News & Politics
Democrats sweep special elections to take majority in state House
House session days were scheduled immediately after the elections were called.
Democrats won three special elections Tuesday night to cement their narrow majority in the state House, a development that could bring the ongoing impasse over control of the chamber to an end.
“These victories will ensure our Democratic majority in the Pennsylvania state House is safe and enable us to continue to protect a woman's right to choose, ensure the right to vote and create a Pennsylvania with opportunities for all,” Pennsylvania Democratic Party Chair Sharif Street said following the elections.
Democratic candidates won elections for open seats in the 32nd, 34th and 35th state House districts after two of the seats were vacated last year and another opened following the death of an incumbent lawmaker.
Joe McAndrew defeated Republican Clayton Walker to represent the 32nd House District in Harrisburg – a seat most recently held by former state Rep. Tony DeLuca, who died while still in office last October. Abigail Salisbury defeated GOP candidate Robert Pagane with over 87% of the vote to win the 34th House District seat – a seat that was vacated by Summer Lee, who was sworn in as a member of Congress earlier this year.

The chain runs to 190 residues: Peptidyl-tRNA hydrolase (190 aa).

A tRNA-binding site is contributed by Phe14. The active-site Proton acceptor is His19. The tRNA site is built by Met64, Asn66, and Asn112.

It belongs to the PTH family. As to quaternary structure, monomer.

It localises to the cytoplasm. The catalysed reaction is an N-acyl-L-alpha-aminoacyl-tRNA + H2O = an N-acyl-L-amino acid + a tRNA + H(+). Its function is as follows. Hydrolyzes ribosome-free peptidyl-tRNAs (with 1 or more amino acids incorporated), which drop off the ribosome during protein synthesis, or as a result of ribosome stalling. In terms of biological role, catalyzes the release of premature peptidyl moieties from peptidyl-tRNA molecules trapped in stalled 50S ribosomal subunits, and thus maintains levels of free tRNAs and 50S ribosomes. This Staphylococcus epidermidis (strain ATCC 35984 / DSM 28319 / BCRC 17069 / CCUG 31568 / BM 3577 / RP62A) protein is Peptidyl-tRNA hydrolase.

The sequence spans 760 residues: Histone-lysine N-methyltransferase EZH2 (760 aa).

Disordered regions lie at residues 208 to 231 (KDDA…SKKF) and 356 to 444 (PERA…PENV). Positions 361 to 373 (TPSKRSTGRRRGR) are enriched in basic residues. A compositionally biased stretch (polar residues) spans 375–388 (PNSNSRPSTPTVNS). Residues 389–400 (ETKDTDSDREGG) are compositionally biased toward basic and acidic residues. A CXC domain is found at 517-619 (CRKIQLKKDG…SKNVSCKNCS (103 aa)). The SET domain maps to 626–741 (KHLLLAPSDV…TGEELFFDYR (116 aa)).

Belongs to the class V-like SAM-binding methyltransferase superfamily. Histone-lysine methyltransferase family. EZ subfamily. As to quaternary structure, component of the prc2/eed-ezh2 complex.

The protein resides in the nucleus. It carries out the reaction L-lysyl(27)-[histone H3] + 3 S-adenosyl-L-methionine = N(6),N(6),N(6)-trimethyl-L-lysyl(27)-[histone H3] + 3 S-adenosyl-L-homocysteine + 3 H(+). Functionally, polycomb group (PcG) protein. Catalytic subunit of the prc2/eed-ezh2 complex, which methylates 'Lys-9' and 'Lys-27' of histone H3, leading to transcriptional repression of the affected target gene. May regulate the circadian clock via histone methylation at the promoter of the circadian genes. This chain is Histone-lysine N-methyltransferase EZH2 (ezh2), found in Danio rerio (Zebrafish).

Matt Gergely won the third seat in House District 35, replacing former state Rep. Austin Davis, who resigned the seat to become lieutenant governor.
Democrats were largely expected to hold the seats, given that they won all three districts in last year’s elections.
That gives Democrats a 102-100 advantage in the state House when including House Speaker Mark Rozzi, who pledged to lead the chamber as an independent when he was elected speaker, but has yet to change his party affiliation.
It’s unclear if Rozzi will remain speaker now that the special elections have concluded.
Rozzi has made advancing a constitutional amendment that gives child sex abuse victims a chance to file civil suits against their abusers a chief priority as speaker; however, the chamber has been unable to agree on operating rules, as well as on how to advance the amendment. That prompted Rozzi to embark on a “listening tour” to hear from Pennsylvanians on how to break the gridlock.
Lawmakers in the House have yet to pass operating rules or vote on legislation this year.
The chief clerk of the House, Brooke Wheeler, announced Tuesday night that House session days have been scheduled through the end of June, when the state budget is due. Now lawmakers are set to convene for their next session day on Feb. 21.
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